2The End of the Rotating Worship System
Over the years, Lieyu Township experienced a population outflow. As the rotating worship system required many people and resources, residents proposed building a major temple to permanently house the deity once again. Construction of Baosheng Dadi Temple, the largest temple in Kinmen, was completed in 1998. After the deity’s statue was enshrined in the temple, the rotating worship system returned to its original form—the masters of the incense burner began taking turns performing a sacrificial ceremony on the 15th day of the third lunar month and serving the deity in the temple. The four administrative divisions continued to alternate responsibility for leading the deity in procession with gods from other villages on a patrol around Lieyu on the fourth day of the first lunar month. The rotating temple enshrinement system in use since the destruction of the old temple is no longer practiced.
3The Temple’s Architectural Style
Baosheng Dadi Temple is a palace-style complex with two rows of buildings. The front hall building is capped by double roof ridges, while the main hall was built with a double-eaved hip and gable roof. The archway serving as the temple’s main gate is made of granite and bluestone. It is one of Lieyu’s most famous landmarks, and Kinmen’s largest temple, at seventeen meters tall and with an area of 650 square meters. The temple’s dragon columns, walls, and carvings were all made of bluestone. The main hall is dedicated to the red-faced Baosheng Dadi, the Chinese god of medicine, also known as Dadaogong. The hall’s shrine houses two statues of the deity, with lamp holders presented as an offering by Taipei’s Dalongdong Baoan Temple on either side.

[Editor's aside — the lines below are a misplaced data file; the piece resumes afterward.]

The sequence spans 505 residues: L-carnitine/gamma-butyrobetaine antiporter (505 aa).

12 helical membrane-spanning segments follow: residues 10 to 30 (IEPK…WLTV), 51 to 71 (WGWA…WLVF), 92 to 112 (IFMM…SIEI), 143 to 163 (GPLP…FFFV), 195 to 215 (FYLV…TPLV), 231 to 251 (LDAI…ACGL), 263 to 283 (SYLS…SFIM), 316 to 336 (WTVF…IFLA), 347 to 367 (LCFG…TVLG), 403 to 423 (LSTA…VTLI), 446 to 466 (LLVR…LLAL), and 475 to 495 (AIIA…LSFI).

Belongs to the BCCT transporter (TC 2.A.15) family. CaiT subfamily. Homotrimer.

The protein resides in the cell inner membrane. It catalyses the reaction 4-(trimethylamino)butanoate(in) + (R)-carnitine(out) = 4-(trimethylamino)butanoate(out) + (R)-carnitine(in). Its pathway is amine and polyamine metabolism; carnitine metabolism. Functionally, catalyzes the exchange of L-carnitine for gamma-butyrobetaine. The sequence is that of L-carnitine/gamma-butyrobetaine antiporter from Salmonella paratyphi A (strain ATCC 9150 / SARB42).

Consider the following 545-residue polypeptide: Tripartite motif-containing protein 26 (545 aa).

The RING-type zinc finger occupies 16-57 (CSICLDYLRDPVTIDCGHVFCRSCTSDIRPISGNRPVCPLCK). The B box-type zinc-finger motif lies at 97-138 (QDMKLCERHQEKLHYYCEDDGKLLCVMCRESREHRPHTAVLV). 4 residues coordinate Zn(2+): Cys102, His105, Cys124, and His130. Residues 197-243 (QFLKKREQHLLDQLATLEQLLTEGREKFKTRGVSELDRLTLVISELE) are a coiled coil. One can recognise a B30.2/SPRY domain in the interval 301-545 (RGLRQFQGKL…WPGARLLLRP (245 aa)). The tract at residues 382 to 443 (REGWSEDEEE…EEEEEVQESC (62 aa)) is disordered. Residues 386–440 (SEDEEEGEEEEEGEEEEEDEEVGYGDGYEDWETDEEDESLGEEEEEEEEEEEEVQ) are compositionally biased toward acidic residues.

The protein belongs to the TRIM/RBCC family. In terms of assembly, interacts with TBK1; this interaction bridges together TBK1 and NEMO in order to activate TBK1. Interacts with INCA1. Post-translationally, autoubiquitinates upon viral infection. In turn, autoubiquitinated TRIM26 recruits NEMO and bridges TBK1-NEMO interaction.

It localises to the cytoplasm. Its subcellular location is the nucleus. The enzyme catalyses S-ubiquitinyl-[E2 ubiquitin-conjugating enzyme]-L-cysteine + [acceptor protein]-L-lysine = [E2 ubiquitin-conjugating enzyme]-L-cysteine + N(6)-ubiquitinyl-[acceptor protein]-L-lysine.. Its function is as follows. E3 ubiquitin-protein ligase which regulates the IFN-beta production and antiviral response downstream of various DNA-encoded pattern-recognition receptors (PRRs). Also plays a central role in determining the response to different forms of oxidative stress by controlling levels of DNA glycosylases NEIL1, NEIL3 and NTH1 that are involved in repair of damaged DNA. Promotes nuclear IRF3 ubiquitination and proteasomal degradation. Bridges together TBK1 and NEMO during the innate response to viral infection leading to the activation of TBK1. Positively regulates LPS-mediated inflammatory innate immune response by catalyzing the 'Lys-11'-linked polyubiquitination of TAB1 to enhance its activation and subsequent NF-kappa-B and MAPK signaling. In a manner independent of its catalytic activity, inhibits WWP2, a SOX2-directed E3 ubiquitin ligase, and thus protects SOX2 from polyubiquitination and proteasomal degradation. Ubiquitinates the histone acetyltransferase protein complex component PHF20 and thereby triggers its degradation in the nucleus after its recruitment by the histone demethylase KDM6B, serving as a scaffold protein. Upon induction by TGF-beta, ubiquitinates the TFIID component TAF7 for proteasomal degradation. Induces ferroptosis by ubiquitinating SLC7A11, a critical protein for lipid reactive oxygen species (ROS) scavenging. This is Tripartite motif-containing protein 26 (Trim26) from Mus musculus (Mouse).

4The Turtle Begging Tradition
Lieyu residents have traditionally observed the Turtle Begging (qǐguī) tradition, in which they “beg” Baosheng Dadi for peace and security. Petitioners ask the deity a question and then cast divination blocks. Those who receive a ‘yes’ answer (one block face-up, the other face-down) can take home a turtle-shaped rice cake and eat it to obtain peace and security.
Baosheng Dadi Temple organizes an annual divination block throwing competition on the first to third days of the first lunar month. The entry fee is NT$300. The person who throws the highest number of ‘yes’ answers in the finale of the competition wins a car.